Streaming Players

We offer a line of streaming players for sale under the Roku brand in the United States, Canada, the United Kingdom, France, the Republic of Ireland and several Latin American countries, that allow users to access our TV streaming platform. All players run on the Roku OS, and stream content via built-in Ethernet or Wi-Fi capability, depending on the model. Our current product line for the U.S. market includes several models at a range of manufacturers’ suggested retail prices to meet the needs of different users starting at $29.99.

Our Strategy

We are capitalizing on the large economic opportunity for a leading TV streaming platform for users, content publishers and advertisers. Our key growth strategies include:

 

Grow active accounts. We intend to increase user adoption of the Roku platform by continuing to improve our user experience, to increase the depth and breadth of our content offering, and to enhance our TV streaming platform. We plan to continue to attract more users with a highly compelling TV streaming value proposition that allows users to access the largest collection of channels, pay only for the channels that they want, utilize the best search and discovery tools, and navigate a simple and easy to use user interface. We also plan to increase active accounts by continuing to expand our retail presence and grow our Roku OS licensing program for TV brands and service operators. Further, we believe international expansion represents a large opportunity to grow our active accounts. We plan to continue to invest in our international strategy over time and become a global business in the long term.

 

Grow hours streamed. We intend to increase user engagement and hours streamed by offering more content that is easier to find and discover on our platform. By increasing the available content on our platform and making it easily accessible, we have diversified the type of content streamed. When we launched the first Netflix player in 2008, Netflix accounted for 100% of our streaming hours, but now with thousands of channels available in the U.S and internationally, our reliance on any particular channel partner has continued to decline.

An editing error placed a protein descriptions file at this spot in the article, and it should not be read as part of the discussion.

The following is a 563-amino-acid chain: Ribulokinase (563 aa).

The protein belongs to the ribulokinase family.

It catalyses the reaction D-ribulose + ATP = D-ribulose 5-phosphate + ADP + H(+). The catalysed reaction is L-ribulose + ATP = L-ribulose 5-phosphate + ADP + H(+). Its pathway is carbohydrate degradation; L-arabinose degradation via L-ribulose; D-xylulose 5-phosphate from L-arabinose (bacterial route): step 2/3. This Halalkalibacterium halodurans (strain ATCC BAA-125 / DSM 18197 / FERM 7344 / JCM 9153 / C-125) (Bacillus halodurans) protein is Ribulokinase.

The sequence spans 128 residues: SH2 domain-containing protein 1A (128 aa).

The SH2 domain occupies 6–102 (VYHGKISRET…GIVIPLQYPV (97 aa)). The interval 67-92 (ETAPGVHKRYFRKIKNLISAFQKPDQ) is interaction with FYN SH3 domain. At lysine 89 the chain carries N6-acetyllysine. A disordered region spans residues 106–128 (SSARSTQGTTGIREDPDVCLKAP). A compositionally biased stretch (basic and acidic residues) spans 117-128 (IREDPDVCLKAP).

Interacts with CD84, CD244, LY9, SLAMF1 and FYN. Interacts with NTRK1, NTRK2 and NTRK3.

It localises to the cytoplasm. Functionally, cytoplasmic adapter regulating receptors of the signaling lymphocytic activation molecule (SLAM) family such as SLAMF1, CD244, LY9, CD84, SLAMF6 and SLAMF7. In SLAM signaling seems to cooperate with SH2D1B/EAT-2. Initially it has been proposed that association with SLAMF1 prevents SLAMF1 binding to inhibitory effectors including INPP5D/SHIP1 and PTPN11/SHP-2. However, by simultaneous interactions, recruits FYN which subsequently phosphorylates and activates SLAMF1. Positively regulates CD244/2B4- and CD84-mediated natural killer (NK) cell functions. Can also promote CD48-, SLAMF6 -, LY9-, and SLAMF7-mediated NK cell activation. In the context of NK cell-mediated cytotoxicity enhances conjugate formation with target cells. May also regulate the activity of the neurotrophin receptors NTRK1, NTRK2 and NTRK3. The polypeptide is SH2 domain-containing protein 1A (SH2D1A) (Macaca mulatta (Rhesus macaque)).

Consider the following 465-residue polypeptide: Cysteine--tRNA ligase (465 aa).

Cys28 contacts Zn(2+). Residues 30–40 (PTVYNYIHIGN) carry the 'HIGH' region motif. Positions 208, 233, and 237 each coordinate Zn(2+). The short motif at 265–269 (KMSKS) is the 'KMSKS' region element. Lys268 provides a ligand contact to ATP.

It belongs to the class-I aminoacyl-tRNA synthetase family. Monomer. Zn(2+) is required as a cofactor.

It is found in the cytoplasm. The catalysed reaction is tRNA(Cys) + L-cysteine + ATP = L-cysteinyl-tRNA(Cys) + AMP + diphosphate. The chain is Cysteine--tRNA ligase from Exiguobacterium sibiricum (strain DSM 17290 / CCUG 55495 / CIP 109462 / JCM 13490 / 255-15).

Grow ARPU. We expect to continue to grow ARPU by growing hours streamed and our monetization capabilities. Advertising-based content is our fastest growing segment, and we are increasing the monetization of these hours by expanding our advertising capabilities both on and off the Roku platform. We intend to continue to leverage our data and analytics to deliver relevant advertising and improve the ability of our advertisers to optimize their campaigns and measure their results. We also plan to continue to expand our direct sales teams to increase the number of advertisers who use our services.

Technology

We believe that the core technology supporting the Roku OS is a critical competitive advantage and therefore we continue to make substantial investments in our research and development efforts to enhance our platform for users, content publishers and advertisers. We have invested in delivering broad search and discovery capabilities for our users in order to organize and manage the vast amounts of content and pricing information on our platform. Our cloud-based search and discovery features for users are powered by state-of-the-art servers and databases that are purpose-built and support large scale audiences. We have also introduced user experience technology such as private listening and voice search for certain streaming devices.

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For content publishers, we offer our open Channel Developer Program to create streaming channels. The Channel Developer Program is based on our Software Development Kit, or SDK, and proprietary implementation of the Brightscript scripting language, which is optimized to provide robust performance and a consistent user experience on any device with the Roku platform. Channel Developers may also take advantage of our feed-based Roku Direct Publisher program, which does not require content publishers to write a single line of code to publish a channel on our platform.

For advertisers, the Roku Ad Framework, or RAF, technology is integrated into the Roku OS. RAF provides a variety of critical and advanced advertising capabilities, including IAB VAST ad processing, interactive rich media features, demographic measurement, device IDs, user privacy controls and compatibility with all major video ad servers, SSPs and DSPs.

Our proprietary systems leverage our feature extraction, information retrieval and matching systems to provide the most relevant ads. The Roku OS also includes our core data platform that manages and analyzes billions of technical and user events and terabytes of uncompressed data that is processed through our platform each day. We use leading big data analytic technologies to identify rich insights to improve user, content publisher and advertiser value from Roku.